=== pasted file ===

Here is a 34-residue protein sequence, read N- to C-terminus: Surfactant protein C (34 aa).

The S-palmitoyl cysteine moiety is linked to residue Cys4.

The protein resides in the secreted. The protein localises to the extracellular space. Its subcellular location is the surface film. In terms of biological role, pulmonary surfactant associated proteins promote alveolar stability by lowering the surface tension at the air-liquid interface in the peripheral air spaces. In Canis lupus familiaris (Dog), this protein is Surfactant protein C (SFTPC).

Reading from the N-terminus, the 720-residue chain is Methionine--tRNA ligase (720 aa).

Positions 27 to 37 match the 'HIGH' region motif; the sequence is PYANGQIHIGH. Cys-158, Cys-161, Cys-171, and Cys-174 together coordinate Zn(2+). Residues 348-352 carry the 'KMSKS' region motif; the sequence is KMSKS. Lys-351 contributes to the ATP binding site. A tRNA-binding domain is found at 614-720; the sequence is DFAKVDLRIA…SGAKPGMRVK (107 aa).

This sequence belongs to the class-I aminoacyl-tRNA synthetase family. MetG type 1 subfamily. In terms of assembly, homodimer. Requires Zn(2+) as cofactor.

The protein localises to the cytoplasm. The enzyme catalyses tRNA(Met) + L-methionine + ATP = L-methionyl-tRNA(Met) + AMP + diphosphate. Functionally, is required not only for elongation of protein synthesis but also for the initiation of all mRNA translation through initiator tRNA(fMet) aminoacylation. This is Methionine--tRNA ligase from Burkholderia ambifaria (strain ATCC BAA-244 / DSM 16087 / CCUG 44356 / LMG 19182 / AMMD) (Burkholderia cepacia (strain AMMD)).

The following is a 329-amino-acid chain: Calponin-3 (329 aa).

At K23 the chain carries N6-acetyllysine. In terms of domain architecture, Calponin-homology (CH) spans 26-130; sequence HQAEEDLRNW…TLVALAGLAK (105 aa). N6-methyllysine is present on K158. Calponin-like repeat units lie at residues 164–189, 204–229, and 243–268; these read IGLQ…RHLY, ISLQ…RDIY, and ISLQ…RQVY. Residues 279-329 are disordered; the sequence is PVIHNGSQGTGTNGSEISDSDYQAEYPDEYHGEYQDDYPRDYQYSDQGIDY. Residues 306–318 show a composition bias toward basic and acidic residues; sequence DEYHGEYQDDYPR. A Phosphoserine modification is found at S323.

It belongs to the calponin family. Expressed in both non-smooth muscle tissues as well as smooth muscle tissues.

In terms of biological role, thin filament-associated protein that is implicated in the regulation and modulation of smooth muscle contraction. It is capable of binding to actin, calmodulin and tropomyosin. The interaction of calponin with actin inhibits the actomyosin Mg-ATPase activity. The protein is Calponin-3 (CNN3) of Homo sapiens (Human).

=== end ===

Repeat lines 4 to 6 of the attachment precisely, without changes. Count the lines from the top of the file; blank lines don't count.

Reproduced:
Reading from the N-terminus, the 720-residue chain is Methionine--tRNA ligase (720 aa).

Positions 27 to 37 match the 'HIGH' region motif; the sequence is PYANGQIHIGH. Cys-158, Cys-161, Cys-171, and Cys-174 together coordinate Zn(2+). Residues 348-352 carry the 'KMSKS' region motif; the sequence is KMSKS. Lys-351 contributes to the ATP binding site. A tRNA-binding domain is found at 614-720; the sequence is DFAKVDLRIA…SGAKPGMRVK (107 aa).

This sequence belongs to the class-I aminoacyl-tRNA synthetase family. MetG type 1 subfamily. In terms of assembly, homodimer. Requires Zn(2+) as cofactor.